113. Dysthymia

Dysthymia is a chronic form of depression milder than major depression.  A person with dysthymia is in a depressed mood most of the day and more days than not over a period of at least two years. There may be periods when a person feels normal, but such times last maybe a month of two.

Because the onset of symptoms is subtle, like a slippery slope, dysthymia often goes unnoticed. And being a chronic condition, a person may come to believe that he/she has always been that way.

The symptoms are similar to major depression but not to such a heightened degree. For example,

a person with dysthymia may experience a loss of appetite where a person with major depression may loathe food and lose weight at a rate of up to five pounds a week to start, lessening as his/her weight becomes lower and lower.  Or a person with dysthymia may lose interest in attending social gatherings; whereas a person with major depression may become a recluse with even friends and family.

However, it is important to treat dysthymia instead of thinking of it as a minor condition because not doing so places people at increased risk of eventually developing major depression. In fact, about 10 percent of those with dysthymia have recurring bouts of major depression, a condition known as double depression.

Friends, it is not natural to be depressed, and it puts a stress on your body that will take its toll one way or the other – either in major depression, a heart condition, or cancer, to name a few. Medication may not be needed for dysthymia (or it might be needed), but psychotherapy and tapping into your spiritual well-being are strategies that should be implemented. For the body, vigorous exercise, or exercise of any kind, releases endorphins that act as mood stabilizers.

Whatever you do, don’t do it on your own. Get help. There are many tools available to help you triumph over depression. I have mentioned many of them in this blog over the months. Check the archives.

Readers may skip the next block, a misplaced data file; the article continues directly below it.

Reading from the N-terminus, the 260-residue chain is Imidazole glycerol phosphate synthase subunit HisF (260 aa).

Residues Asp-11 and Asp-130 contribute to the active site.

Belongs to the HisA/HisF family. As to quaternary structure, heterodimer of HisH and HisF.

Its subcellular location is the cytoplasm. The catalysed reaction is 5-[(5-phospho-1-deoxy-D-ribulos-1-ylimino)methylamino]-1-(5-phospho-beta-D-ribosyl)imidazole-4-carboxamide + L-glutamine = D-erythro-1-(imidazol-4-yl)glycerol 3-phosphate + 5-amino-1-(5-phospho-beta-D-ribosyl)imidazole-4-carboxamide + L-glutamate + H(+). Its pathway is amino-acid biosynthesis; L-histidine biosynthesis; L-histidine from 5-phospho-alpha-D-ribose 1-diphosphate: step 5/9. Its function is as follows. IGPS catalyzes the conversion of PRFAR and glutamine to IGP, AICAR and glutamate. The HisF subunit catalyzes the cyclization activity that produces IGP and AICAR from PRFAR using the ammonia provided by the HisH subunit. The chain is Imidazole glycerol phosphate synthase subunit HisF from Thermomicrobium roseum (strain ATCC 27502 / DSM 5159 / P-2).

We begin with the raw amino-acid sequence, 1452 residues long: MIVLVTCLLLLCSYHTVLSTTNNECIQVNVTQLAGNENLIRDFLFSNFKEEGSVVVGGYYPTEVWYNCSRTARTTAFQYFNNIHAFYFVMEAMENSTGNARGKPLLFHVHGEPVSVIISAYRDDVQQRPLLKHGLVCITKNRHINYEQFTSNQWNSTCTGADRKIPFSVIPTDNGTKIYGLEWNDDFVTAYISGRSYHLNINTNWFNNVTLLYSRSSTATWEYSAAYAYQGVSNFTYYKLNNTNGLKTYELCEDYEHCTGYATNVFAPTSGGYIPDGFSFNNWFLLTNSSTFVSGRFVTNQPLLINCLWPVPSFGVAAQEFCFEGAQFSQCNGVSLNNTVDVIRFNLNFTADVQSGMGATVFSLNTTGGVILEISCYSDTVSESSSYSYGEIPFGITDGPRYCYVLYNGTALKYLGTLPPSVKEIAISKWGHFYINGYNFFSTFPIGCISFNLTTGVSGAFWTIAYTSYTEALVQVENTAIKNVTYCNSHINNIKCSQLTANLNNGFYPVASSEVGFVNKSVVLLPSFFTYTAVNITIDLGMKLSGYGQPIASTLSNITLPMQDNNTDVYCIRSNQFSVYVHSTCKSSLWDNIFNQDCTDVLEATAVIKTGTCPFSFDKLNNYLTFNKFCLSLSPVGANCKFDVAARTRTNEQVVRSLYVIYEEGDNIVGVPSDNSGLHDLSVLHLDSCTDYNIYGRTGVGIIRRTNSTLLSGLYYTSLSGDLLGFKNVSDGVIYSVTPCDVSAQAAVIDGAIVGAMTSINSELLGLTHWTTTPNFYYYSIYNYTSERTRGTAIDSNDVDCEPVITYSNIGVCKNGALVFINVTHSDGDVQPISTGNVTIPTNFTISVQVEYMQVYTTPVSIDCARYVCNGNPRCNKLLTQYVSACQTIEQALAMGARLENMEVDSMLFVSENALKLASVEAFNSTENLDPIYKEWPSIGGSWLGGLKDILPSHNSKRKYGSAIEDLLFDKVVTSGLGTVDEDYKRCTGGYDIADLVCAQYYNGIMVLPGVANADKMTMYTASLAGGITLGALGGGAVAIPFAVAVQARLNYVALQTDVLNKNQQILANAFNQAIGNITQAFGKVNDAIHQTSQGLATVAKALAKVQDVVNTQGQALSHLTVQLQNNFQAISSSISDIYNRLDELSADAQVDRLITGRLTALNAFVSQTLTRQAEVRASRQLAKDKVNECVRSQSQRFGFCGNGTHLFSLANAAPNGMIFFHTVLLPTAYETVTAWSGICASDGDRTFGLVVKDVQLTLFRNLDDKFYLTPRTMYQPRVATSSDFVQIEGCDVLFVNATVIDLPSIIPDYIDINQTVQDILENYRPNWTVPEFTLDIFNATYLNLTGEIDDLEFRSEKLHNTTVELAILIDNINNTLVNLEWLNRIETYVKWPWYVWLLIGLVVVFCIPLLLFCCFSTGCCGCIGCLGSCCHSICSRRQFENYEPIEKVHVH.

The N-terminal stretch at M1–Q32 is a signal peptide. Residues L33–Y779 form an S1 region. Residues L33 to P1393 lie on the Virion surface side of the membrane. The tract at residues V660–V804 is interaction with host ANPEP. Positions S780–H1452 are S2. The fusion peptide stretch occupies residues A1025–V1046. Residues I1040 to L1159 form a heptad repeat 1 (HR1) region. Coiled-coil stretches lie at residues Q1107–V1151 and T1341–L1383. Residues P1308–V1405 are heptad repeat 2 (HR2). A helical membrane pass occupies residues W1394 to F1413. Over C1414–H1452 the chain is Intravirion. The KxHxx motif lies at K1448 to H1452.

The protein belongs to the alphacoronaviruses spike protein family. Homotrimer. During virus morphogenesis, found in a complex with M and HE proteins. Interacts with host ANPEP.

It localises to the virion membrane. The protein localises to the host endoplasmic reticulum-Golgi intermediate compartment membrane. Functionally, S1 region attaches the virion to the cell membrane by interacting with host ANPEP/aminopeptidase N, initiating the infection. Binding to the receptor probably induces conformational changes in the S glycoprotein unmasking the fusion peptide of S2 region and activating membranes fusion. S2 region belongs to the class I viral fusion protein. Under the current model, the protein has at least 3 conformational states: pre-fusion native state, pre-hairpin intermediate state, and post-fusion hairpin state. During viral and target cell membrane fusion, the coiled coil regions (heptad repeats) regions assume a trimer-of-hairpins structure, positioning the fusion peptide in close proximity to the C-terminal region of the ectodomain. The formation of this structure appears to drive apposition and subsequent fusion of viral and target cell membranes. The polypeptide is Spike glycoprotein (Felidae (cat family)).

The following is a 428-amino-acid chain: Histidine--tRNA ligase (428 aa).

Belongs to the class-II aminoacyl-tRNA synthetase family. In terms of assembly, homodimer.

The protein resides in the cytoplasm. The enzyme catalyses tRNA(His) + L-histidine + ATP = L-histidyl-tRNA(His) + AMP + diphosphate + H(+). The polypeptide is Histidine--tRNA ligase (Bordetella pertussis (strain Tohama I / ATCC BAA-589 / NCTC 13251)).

About Patrick Day

In 2010, I escaped from four long years of deep, dark depression. This blog shares lessons I learned from those years as depicted in my autobiography - How I Escaped from Depression - as well as other insights about depression and anxiety that only come from someone who has gone through it. When you have a heart attack, you become an expert in heart attacks. When you have diabetes, you become an expert in that condition. As such, I am an expert in depression, with a four-year experiential degree and graduate studies in how to live a life going forward that keeps the ever-lurking Depression at a healthy distance.
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One Response to 113. Dysthymia

  1. I think I used to suffer from dysthymia – until I had my daughter six years ago, when the condition seemed to disappear. However, last autumn I developed a major depression. Anyway, the moral of the story is that if you have any kind of depression, it is best to seek treatment rather than make light of it, otherwise not only are you suffering unnecessarily but you could end up with something much worse.

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